Getting By With “Bugger All”: The Invisible Suffering Of Australians With Chronic Fatigue Syndrome

Yes, it's real. No, it's not laziness, or "being tired".

Chronic Fatigue Syndrome

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Do you remember when you ran a marathon, drank a bottle of vodka and woke up with a hangover compounded by the flu? Hopefully not. But imagine waking that way every day, and you’ll have some idea of what it feels like to have ME/CFS (Myalgic Encephalomyelitis/Chronic Fatigue Syndrome).

In 2005, I was a full-time media undergrad with two part-time jobs and plans to spend a gap year teaching English in Japan after graduation. The sudden onset of marathon-vodka-flu was a terrible inconvenience.

I managed to graduate with a few extensions, but as time went on, and I did not recover, Japan evaporated as an option. I gave up one job, then the other, gradually ceding my hard-won independence to the insidious illness. I moved in with my Dad and rarely left the house. Short walks to local shops were, by then, a struggle, and every bit of exertion required recovery time. My social life became limited to people who came to visit. My body felt so consistently awful I wondered if I was dying.

Eight months of fear, frustration and a host of confused (but shockingly dismissive) specialists later, I got a diagnosis: Chronic Fatigue Syndrome.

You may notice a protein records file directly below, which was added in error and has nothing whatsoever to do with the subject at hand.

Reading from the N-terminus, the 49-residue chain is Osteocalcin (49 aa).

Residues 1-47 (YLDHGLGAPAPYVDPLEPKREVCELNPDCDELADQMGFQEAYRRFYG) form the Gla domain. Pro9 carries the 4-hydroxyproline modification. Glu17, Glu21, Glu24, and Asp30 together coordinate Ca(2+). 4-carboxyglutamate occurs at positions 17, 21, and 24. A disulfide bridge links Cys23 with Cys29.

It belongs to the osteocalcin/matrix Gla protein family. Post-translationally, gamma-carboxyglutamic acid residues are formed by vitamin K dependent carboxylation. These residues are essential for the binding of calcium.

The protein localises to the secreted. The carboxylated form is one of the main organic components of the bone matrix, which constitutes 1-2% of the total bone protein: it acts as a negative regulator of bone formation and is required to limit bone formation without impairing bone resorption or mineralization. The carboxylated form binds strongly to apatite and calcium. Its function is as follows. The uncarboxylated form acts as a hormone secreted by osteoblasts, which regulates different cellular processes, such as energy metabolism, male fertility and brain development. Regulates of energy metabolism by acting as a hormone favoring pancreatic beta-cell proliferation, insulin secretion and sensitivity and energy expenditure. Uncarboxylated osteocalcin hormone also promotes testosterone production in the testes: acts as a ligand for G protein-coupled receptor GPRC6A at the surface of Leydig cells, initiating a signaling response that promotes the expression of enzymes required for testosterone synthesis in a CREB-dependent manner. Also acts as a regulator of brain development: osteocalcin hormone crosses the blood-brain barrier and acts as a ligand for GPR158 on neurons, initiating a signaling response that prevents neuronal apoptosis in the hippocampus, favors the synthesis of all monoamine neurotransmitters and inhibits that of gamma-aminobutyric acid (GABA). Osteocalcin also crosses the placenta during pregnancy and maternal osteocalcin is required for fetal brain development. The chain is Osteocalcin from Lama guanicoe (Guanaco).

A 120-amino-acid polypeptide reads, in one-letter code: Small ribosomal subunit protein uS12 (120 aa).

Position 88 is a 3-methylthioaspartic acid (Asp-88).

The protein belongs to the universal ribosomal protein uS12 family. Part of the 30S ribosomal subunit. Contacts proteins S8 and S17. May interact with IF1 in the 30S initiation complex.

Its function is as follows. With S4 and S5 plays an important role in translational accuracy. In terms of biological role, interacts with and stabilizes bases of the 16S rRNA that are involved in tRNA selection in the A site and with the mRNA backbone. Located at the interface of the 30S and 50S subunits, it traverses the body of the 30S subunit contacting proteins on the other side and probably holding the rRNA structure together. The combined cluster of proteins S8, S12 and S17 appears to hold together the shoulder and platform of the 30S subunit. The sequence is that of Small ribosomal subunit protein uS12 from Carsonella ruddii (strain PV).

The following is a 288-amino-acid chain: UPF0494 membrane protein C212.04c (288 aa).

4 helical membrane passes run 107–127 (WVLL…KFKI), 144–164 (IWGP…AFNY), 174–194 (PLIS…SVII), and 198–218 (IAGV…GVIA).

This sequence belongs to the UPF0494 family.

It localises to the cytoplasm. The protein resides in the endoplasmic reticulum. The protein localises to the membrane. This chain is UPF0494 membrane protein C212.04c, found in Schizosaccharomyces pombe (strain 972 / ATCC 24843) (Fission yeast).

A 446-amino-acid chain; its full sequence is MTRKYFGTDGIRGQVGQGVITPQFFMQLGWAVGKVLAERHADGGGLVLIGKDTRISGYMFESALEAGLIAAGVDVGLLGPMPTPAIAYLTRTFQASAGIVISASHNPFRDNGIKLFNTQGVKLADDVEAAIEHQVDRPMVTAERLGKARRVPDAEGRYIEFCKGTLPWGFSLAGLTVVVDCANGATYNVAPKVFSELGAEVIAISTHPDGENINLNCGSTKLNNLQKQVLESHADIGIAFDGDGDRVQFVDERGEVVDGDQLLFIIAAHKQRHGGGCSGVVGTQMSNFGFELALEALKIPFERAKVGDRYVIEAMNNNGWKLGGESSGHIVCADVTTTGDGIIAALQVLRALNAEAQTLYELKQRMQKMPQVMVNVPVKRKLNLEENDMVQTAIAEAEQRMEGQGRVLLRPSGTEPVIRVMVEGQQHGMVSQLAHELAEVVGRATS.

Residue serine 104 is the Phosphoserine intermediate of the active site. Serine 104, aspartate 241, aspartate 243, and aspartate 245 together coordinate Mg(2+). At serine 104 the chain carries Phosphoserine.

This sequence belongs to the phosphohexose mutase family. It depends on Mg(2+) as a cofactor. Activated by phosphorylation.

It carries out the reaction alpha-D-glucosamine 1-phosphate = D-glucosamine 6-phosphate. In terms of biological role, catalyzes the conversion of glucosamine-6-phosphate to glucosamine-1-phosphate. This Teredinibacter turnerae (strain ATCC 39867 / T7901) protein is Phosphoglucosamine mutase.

No, I thought. That can’t possibly be what I have. This isn’t just “fatigue”.

Then I read the diagnostic criteria.

There was no cure, no straightforward treatment, and little to suggest recovery was likely. This was not a blip. I would not be returning to my life. Worse, I would be forever stuck with the “fatigue” label, and I knew immediately what that would mean — how I would be viewed.

What’s In A Name? A Brief History Of ME/CFS

The term Myalgic Encephalomyelitis (say it three times fast) was first coined in 1955 during an outbreak of an unknown debilitating illness in a London hospital. It was classified by the World Health Organisation as a disease of the central nervous system in 1969.

In plain English, the term means muscle pain, brain and spinal cord inflammation. Symptoms included memory and cognitive impairment, balance problems, sleep dysfunction, an inability to regulate temperature, muscle pain, headaches, sensitivity to light and sound, digestive problems, dizziness, cardiac irregularities, heavy limbs, increased sensitivity to chemicals and medication, and, of course, unusual fatigue. Many original sufferers were severely restricted in activity (some struggling to sit up, eat or talk), and few recovered.

M.E. was diagnosed based on history, symptoms and a process of elimination, as a single diagnostic test was yet to be found. To this day, there is no such test. Research slowed to an unfortunate trickle in 1970 when psychiatry student Colin McEvedy published, in his words, “an easy PH.D”, framing the hospital outbreak as “hysteria” without interviewing a single patient. McEvedy’s work was widely publicised and changed how M.E. was viewed by the medical establishment, deeply undermining the credibility of desperately ill people.